Thinking Rightly of Ourselves

 Followers of Christ should not be narcissists.  We should keep our eyes on Jesus and not on ourselves.  The Apostle said it like this: “Don’t think you are better than you really are. Be honest in your evaluation of yourselves, measuring yourselves by the faith God has given us” (Rom. 12:3 NLT).  These words are ones we should take to heart as we walk the path of following Christ.  Matthew Henry wrote some good comments on Romans 12:3:

Pride is a sin that is bred in the bone of all of us, and we have therefore each of us need to be cautioned and armed against it.—Not to think of himself more highly than he ought to think. We must take heed of having too great an opinion of ourselves, or putting too high a valuation upon our own judgments, abilities, persons, performances. We must not be self-conceited, nor esteem too much our own wisdom and other attainments, not think ourselves to be something, Gal. 6:3. There is a high thought of ourselves which we may and must have to think ourselves too good to be the slaves of sin and drudges to this world. But, on the other hand, we should think soberly, that is, we must have a low and modest opinion of ourselves and our own abilities, our gifts and graces, according to what we have received from God, and not otherwise. We must not be confident and hot in matters of doubtful disputation; not stretch ourselves beyond our line; not judge and censure those that differ from us; not desire to make a fair show in the flesh. These and the like are the fruits of a sober opinion of ourselves.

The words will bear yet another sense agreeable enough. Of himself is not in the original; therefore it may be read, That no man be wise above what he ought to be wise, but be wise unto sobriety. We must not exercise ourselves in things too high for us (Ps. 131:1, 2), not intrude into those things which we have not seen (Col. 2:18), those secret things which belong not to us (Deu. 29:29), not covet to be wise above what is written. There is a knowledge that puffs up, which reaches after forbidden fruit. We must take heed of this, and labour after that knowledge which tends to sobriety, to the rectifying of the heart and the reforming of the life. Some understand it of the sobriety which keeps us in our own place and station, from intruding into the gifts and offices of others. See an instance of this sober modest care in the exercise of the greatest spiritual gifts, 2 Co. 10:13–15. To this head refers also that exhortation (v. 16), Be not wise in your own conceits.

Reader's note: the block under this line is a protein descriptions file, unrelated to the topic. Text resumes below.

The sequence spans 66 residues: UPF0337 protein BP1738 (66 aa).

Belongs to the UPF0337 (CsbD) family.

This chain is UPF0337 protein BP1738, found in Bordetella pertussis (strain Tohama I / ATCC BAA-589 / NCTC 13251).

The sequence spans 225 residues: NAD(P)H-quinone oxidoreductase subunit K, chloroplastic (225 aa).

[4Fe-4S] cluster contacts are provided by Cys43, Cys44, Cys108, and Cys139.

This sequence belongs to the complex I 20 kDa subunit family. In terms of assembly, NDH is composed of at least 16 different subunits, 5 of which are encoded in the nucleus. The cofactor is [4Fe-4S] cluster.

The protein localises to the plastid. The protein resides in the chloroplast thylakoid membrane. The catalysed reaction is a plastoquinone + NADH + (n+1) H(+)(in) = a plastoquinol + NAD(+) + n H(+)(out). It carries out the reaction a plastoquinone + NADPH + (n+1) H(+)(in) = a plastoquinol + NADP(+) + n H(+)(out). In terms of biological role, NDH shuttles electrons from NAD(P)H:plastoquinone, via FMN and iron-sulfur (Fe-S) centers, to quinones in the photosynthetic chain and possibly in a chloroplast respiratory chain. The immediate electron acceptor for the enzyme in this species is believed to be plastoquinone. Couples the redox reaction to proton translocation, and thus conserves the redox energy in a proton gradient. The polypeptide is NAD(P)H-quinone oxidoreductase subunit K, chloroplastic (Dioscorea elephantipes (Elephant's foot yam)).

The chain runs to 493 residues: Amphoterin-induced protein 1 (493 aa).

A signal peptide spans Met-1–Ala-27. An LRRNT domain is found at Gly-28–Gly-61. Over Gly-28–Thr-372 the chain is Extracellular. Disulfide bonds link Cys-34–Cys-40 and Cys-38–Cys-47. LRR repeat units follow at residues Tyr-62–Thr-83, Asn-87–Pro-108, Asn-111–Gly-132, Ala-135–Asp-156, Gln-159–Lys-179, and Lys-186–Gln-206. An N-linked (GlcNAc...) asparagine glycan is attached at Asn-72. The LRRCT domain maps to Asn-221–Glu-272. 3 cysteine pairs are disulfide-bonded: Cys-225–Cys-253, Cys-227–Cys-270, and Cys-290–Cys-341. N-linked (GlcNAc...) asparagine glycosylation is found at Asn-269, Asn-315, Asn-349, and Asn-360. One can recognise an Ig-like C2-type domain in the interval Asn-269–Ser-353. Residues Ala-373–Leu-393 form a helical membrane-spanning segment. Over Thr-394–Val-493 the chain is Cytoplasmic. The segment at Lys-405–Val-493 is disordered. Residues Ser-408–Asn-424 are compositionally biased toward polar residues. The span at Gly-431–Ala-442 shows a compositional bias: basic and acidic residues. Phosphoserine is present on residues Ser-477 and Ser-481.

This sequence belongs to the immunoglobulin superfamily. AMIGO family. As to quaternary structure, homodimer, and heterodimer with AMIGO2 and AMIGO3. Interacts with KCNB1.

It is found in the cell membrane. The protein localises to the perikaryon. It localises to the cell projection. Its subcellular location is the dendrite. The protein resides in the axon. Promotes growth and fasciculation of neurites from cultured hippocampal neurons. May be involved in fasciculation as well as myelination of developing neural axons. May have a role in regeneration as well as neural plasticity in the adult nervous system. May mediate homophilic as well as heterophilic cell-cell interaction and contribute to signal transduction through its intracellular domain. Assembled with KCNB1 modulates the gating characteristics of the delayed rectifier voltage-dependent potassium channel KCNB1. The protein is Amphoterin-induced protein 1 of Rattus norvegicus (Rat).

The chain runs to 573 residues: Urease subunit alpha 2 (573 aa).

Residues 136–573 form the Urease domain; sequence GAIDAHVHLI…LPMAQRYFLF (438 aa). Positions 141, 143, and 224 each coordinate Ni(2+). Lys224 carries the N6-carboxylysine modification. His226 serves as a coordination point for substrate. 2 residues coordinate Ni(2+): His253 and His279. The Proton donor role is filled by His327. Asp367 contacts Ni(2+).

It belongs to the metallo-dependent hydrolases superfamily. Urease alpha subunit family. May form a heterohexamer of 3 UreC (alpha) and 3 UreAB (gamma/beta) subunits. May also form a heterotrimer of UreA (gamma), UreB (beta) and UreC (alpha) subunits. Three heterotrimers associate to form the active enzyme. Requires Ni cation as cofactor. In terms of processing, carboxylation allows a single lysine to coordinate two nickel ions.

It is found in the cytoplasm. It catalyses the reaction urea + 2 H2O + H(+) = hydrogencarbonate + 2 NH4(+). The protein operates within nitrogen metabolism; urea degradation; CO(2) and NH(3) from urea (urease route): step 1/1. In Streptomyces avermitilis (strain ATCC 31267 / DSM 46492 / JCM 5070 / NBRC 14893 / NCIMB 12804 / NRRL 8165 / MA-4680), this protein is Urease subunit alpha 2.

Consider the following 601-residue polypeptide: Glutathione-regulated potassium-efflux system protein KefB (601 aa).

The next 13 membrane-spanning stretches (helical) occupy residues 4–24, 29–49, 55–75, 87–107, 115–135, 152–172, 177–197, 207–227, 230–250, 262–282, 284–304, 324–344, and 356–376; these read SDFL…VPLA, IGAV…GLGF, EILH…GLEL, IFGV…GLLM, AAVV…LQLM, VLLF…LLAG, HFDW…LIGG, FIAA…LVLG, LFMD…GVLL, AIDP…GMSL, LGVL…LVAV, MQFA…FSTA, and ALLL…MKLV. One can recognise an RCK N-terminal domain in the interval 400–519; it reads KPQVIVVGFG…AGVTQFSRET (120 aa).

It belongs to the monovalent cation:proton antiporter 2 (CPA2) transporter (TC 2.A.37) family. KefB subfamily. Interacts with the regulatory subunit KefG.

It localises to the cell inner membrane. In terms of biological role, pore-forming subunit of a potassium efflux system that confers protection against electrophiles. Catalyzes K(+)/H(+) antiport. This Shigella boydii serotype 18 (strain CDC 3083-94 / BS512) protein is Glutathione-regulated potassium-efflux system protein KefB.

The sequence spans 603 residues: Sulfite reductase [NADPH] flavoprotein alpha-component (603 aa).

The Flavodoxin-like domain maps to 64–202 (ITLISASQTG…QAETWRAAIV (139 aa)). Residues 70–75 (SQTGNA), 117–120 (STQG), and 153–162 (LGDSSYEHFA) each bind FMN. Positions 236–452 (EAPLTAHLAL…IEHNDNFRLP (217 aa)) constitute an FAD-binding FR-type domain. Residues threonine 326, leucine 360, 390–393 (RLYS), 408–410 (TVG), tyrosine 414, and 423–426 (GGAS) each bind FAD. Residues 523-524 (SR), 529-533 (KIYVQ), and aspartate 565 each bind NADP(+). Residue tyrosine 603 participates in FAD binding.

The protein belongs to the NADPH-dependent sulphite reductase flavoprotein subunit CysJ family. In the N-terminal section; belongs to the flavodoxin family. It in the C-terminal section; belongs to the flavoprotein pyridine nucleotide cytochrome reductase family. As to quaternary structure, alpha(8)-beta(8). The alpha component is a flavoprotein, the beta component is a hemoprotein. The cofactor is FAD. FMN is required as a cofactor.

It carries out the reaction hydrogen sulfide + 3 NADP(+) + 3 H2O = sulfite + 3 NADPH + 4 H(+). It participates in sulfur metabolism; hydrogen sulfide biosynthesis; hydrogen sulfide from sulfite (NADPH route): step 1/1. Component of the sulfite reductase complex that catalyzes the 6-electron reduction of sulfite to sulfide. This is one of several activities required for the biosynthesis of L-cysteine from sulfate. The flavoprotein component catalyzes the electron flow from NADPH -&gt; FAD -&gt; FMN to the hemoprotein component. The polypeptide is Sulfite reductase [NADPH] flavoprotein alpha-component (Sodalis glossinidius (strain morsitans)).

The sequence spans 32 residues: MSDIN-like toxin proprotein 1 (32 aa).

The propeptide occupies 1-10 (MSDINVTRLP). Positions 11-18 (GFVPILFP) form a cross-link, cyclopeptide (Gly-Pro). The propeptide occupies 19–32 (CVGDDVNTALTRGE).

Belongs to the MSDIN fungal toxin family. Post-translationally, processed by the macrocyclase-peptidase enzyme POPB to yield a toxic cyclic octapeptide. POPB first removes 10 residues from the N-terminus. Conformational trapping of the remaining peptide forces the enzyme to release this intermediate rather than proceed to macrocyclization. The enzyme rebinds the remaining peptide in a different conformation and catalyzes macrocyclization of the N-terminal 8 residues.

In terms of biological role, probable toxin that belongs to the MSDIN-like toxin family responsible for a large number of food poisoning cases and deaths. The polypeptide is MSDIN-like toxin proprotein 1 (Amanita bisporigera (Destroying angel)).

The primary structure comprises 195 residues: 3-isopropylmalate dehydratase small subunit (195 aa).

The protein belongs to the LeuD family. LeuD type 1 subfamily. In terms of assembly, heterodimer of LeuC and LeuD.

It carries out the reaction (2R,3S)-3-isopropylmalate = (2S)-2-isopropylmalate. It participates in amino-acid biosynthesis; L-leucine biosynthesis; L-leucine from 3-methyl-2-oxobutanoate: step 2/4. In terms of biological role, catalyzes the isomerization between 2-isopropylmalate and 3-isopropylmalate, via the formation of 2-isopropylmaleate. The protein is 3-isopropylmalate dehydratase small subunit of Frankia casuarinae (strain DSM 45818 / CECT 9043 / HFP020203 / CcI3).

It is good to be wise, but it is bad to think ourselves so; for there is more hope of a fool than of him that is wise in his own eyes.

 Matthew Henry, Matthew Henry’s Commentary on the Whole Bible: Complete and Unabridged in One Volume (Peabody: Hendrickson, 1994), 2226–2227.

Shane Lems
Covenant Presbyterain Church (OPC)
Hammond, WI, 54015

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Idolatry and Ingratitude (Luther)

 Luther’s lectures on Romans were given during the years 1515-1516 at the University of Wittenberg.  During this time, Luther himself was still learning and reforming, so his later lectures and writings are more developed than what you find in his work on Romans.  However, in much of his discussion on Romans he’s on the right track, so to speak.  Here’s a very insightful commentary on the themes of ingratitude and idolatry from Romans 1:21-23.

…People even today come to commit spiritual idolatry of a more subtle kind, and it is quite frequent: they worship God not as he is but as they imagine and desire him to be.

Ingratitude, namely, and the love of vanity (i.e., the sense of self-importance and of self-righteousness or, as one says, of “good intentions”) delude people terribly, so that they become incorrigible, unable to believe anything else but that they behave splendidly and are pleasing to God. Thus, they make themselves a gracious God, though this does not correspond to reality. And so they worship the product of their own imagination more truly than the true God himself, who they believe resembles this product of their fancy.

Here now “they change him into the likeness of their own imagination” (Rom. 1:23), which exists only in their corruptible minds that know only carnal desires. See, then, how great an evil ingratitude is: it produces a love of vanity, and this results in blindness, and blindness in idolatry, and idolatry brings about a whole whirlpool of vices.

Gratitude, however, keeps the love for God and thus holds the heart directed toward him. Because it is thereby also illumined, it worships, once it is illumined, only the true God, and to this worship there soon attaches itself the whole chorus of virtues.

Luther’s insight here on the text and the human tendency is quite profound.  Unthankfulness and idolatry are related, and Luther very well explains Paul’s teaching on that fact.  This is perhaps one reason why the Apostle emphasizes thankfulness in the Christian life (Eph 5:4, 5:20; Phil. 4:6; Col. 2:7, 3:17, 4:2, etc.).  So we “give thanks” in all circumstances, because it is God’s will for us in Christ (1 Thes. 5:18)!  The Heidelberg Catechism’s structure also picks up on this biblical truth: though guilty we are saved by grace, and our response is gratitude.

The above quotes are found on page 26 of Luther’s Lectures on Romans.

Shane Lems
Covenant Presbyterian Church (OPC)
Hammond, WI, 54015